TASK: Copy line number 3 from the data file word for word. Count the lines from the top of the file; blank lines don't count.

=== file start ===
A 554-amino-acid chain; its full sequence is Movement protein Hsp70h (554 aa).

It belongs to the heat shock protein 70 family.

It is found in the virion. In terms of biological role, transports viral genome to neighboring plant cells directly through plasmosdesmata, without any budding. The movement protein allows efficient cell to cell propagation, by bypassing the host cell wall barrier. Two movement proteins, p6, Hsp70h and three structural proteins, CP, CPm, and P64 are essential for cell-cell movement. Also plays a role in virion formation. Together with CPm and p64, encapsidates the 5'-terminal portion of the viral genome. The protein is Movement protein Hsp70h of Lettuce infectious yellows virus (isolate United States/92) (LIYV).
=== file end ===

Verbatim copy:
It is found in the virion. In terms of biological role, transports viral genome to neighboring plant cells directly through plasmosdesmata, without any budding. The movement protein allows efficient cell to cell propagation, by bypassing the host cell wall barrier. Two movement proteins, p6, Hsp70h and three structural proteins, CP, CPm, and P64 are essential for cell-cell movement. Also plays a role in virion formation. Together with CPm and p64, encapsidates the 5'-terminal portion of the viral genome. The protein is Movement protein Hsp70h of Lettuce infectious yellows virus (isolate United States/92) (LIYV).